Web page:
Trump has his eye on the White House and wants a more compliant Senate when he gets there


Donald Trump

That determination has prompted Trump to be more nuanced with some confirmations, at least so far. While the 45th president has bestowed his seal of approval on candidates ranging from a local mayor to Hungary’s autocratic prime minister, he has withheld it in key Senate elections. That includes Missouri, Oklahoma, Ohio and Pennsylvania – where his early choice, Sean Parnell, dropped out after messy details of his divorce were revealed.

This Saturday, Trump will hold a rally in Florence, Arizona. But he is not expected to support a Senate candidate in that state, according to aides. People close to the former president say Trump is less sensible than cautious, having been burned too many times to support candidates who weren’t fully screened or unsure about their primary.

Former President Donald Trump speaks during a rally protesting the certification of Joe Biden’s Electoral College as President January 6, 2021 in Washington. | Evan Vucci/AP Photo, file

Approvals may not be imminent, but an aggressive campaign push by the ex-president to bolster the MAGA candidates and his own supremacy in the party will. Trump plans to hold up to two rallies a month through November, with likely visits to states like Wyoming and Nevada, where he canceled a rally late last year, according to an adviser. Several top Republicans say they anticipate Trump will attempt to do some sort of counter-program to President Joe Biden’s State of the Union address next March — although a Trump aide did not expect to provide the official Republican rebuttal , which would be at the invitation of the Congress Committee.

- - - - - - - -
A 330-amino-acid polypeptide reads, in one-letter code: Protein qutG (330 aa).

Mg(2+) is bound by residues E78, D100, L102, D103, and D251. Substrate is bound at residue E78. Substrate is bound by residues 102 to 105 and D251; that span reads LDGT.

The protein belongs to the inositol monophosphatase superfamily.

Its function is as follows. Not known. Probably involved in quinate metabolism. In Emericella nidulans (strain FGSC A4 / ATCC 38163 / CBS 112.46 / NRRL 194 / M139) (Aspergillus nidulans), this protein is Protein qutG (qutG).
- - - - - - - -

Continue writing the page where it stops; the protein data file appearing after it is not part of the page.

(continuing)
Advisers and advisers say Trump is closely analyzing and watching key Senate races, where candidates compete across the airwaves and vie for his attention. There’s no grand strategy dictating how or when he gets involved, they say. Instead, Trump’s decision to assist often hinges on personal chemistry during visits to Mar-a-Lago, gossip from informal cellphone advisers and friends, and what Trump has gleaned from information given to him by advisers. Fundraisers for Republican candidates, where Trump might stop by to say hello, are a key benefit for candidates and take place nearly every night at the ex-president’s private club in Palm Beach, Fla.

“Most things are on the table,” said another adviser, with the exception of fundraising emails or fundraising on behalf of a candidate. For Trump, the key element he seeks to glean from these gatherings is the candidate’s loyalty.

Loyalty has occasionally been an issue for Trump when it comes to Senate Republicans. Though he was able to confirm three Supreme Court justices and narrowly pass his signature on tax cuts, other initiatives Trump has spearheaded — like his attempt to overturn and replace Obamacare, end the legislative filibuster, or one Resolving emergency funding for his border wall has been stymied by senators from his own party.